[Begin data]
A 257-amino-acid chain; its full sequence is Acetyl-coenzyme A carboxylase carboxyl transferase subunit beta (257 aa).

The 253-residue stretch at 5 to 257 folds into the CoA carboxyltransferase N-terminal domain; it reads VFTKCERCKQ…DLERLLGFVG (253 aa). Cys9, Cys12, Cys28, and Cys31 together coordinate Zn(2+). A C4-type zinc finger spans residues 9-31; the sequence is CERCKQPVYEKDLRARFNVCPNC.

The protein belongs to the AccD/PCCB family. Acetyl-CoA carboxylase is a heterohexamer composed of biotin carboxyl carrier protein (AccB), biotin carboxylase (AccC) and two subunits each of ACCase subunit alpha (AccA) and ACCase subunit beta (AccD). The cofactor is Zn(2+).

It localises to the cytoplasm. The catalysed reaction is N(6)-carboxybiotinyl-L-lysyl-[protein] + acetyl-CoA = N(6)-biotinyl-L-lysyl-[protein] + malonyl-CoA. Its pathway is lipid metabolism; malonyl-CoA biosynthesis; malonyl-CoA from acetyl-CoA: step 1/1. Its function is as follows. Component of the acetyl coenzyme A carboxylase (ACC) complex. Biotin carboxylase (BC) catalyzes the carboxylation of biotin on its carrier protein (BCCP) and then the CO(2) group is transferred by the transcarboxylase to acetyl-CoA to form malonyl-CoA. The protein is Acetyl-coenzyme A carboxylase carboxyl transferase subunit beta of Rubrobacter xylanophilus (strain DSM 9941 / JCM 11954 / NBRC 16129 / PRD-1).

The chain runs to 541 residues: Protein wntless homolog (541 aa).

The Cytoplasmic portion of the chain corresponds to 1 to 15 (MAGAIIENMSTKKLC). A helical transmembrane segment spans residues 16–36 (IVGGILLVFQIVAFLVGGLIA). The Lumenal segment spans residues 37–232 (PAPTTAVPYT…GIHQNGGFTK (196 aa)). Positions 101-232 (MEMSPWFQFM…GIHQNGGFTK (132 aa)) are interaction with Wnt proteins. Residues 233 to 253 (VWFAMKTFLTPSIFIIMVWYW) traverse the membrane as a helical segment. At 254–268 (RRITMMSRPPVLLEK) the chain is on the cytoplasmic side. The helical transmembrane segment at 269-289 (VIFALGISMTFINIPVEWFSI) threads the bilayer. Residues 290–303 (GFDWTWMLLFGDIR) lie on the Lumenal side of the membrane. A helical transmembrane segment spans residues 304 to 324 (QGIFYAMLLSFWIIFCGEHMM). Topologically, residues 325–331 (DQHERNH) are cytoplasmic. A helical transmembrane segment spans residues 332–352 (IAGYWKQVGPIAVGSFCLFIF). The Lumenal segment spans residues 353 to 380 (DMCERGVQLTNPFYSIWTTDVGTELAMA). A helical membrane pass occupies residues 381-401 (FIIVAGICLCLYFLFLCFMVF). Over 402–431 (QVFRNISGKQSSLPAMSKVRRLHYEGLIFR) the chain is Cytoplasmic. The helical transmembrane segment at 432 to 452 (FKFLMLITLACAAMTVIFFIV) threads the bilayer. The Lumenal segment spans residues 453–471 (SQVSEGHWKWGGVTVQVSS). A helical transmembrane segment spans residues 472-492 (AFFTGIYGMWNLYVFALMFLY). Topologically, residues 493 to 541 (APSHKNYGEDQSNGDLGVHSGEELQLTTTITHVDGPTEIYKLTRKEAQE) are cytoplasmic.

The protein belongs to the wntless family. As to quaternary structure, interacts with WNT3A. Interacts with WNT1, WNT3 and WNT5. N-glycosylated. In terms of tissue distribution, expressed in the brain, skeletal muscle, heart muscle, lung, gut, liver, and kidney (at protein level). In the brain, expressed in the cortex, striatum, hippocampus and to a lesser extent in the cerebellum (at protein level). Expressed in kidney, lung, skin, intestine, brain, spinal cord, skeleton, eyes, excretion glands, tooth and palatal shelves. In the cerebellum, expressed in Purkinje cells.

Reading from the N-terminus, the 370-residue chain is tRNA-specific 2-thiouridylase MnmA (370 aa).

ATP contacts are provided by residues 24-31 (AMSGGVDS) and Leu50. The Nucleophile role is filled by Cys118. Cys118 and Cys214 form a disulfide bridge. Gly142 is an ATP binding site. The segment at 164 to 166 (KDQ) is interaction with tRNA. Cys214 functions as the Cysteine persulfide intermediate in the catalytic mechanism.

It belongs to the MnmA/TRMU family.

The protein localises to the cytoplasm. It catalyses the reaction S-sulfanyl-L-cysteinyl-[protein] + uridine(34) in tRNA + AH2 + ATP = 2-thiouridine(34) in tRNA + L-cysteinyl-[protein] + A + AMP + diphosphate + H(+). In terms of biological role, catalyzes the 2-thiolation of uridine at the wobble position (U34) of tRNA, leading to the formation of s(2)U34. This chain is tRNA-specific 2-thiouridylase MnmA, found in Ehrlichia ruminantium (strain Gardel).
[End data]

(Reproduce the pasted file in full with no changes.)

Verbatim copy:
A 257-amino-acid chain; its full sequence is Acetyl-coenzyme A carboxylase carboxyl transferase subunit beta (257 aa).

The 253-residue stretch at 5 to 257 folds into the CoA carboxyltransferase N-terminal domain; it reads VFTKCERCKQ…DLERLLGFVG (253 aa). Cys9, Cys12, Cys28, and Cys31 together coordinate Zn(2+). A C4-type zinc finger spans residues 9-31; the sequence is CERCKQPVYEKDLRARFNVCPNC.

The protein belongs to the AccD/PCCB family. Acetyl-CoA carboxylase is a heterohexamer composed of biotin carboxyl carrier protein (AccB), biotin carboxylase (AccC) and two subunits each of ACCase subunit alpha (AccA) and ACCase subunit beta (AccD). The cofactor is Zn(2+).

It localises to the cytoplasm. The catalysed reaction is N(6)-carboxybiotinyl-L-lysyl-[protein] + acetyl-CoA = N(6)-biotinyl-L-lysyl-[protein] + malonyl-CoA. Its pathway is lipid metabolism; malonyl-CoA biosynthesis; malonyl-CoA from acetyl-CoA: step 1/1. Its function is as follows. Component of the acetyl coenzyme A carboxylase (ACC) complex. Biotin carboxylase (BC) catalyzes the carboxylation of biotin on its carrier protein (BCCP) and then the CO(2) group is transferred by the transcarboxylase to acetyl-CoA to form malonyl-CoA. The protein is Acetyl-coenzyme A carboxylase carboxyl transferase subunit beta of Rubrobacter xylanophilus (strain DSM 9941 / JCM 11954 / NBRC 16129 / PRD-1).

The chain runs to 541 residues: Protein wntless homolog (541 aa).

The Cytoplasmic portion of the chain corresponds to 1 to 15 (MAGAIIENMSTKKLC). A helical transmembrane segment spans residues 16–36 (IVGGILLVFQIVAFLVGGLIA). The Lumenal segment spans residues 37–232 (PAPTTAVPYT…GIHQNGGFTK (196 aa)). Positions 101-232 (MEMSPWFQFM…GIHQNGGFTK (132 aa)) are interaction with Wnt proteins. Residues 233 to 253 (VWFAMKTFLTPSIFIIMVWYW) traverse the membrane as a helical segment. At 254–268 (RRITMMSRPPVLLEK) the chain is on the cytoplasmic side. The helical transmembrane segment at 269-289 (VIFALGISMTFINIPVEWFSI) threads the bilayer. Residues 290–303 (GFDWTWMLLFGDIR) lie on the Lumenal side of the membrane. A helical transmembrane segment spans residues 304 to 324 (QGIFYAMLLSFWIIFCGEHMM). Topologically, residues 325–331 (DQHERNH) are cytoplasmic. A helical transmembrane segment spans residues 332–352 (IAGYWKQVGPIAVGSFCLFIF). The Lumenal segment spans residues 353 to 380 (DMCERGVQLTNPFYSIWTTDVGTELAMA). A helical membrane pass occupies residues 381-401 (FIIVAGICLCLYFLFLCFMVF). Over 402–431 (QVFRNISGKQSSLPAMSKVRRLHYEGLIFR) the chain is Cytoplasmic. The helical transmembrane segment at 432 to 452 (FKFLMLITLACAAMTVIFFIV) threads the bilayer. The Lumenal segment spans residues 453–471 (SQVSEGHWKWGGVTVQVSS). A helical transmembrane segment spans residues 472-492 (AFFTGIYGMWNLYVFALMFLY). Topologically, residues 493 to 541 (APSHKNYGEDQSNGDLGVHSGEELQLTTTITHVDGPTEIYKLTRKEAQE) are cytoplasmic.

The protein belongs to the wntless family. As to quaternary structure, interacts with WNT3A. Interacts with WNT1, WNT3 and WNT5. N-glycosylated. In terms of tissue distribution, expressed in the brain, skeletal muscle, heart muscle, lung, gut, liver, and kidney (at protein level). In the brain, expressed in the cortex, striatum, hippocampus and to a lesser extent in the cerebellum (at protein level). Expressed in kidney, lung, skin, intestine, brain, spinal cord, skeleton, eyes, excretion glands, tooth and palatal shelves. In the cerebellum, expressed in Purkinje cells.

Reading from the N-terminus, the 370-residue chain is tRNA-specific 2-thiouridylase MnmA (370 aa).

ATP contacts are provided by residues 24-31 (AMSGGVDS) and Leu50. The Nucleophile role is filled by Cys118. Cys118 and Cys214 form a disulfide bridge. Gly142 is an ATP binding site. The segment at 164 to 166 (KDQ) is interaction with tRNA. Cys214 functions as the Cysteine persulfide intermediate in the catalytic mechanism.

It belongs to the MnmA/TRMU family.

The protein localises to the cytoplasm. It catalyses the reaction S-sulfanyl-L-cysteinyl-[protein] + uridine(34) in tRNA + AH2 + ATP = 2-thiouridine(34) in tRNA + L-cysteinyl-[protein] + A + AMP + diphosphate + H(+). In terms of biological role, catalyzes the 2-thiolation of uridine at the wobble position (U34) of tRNA, leading to the formation of s(2)U34. This chain is tRNA-specific 2-thiouridylase MnmA, found in Ehrlichia ruminantium (strain Gardel).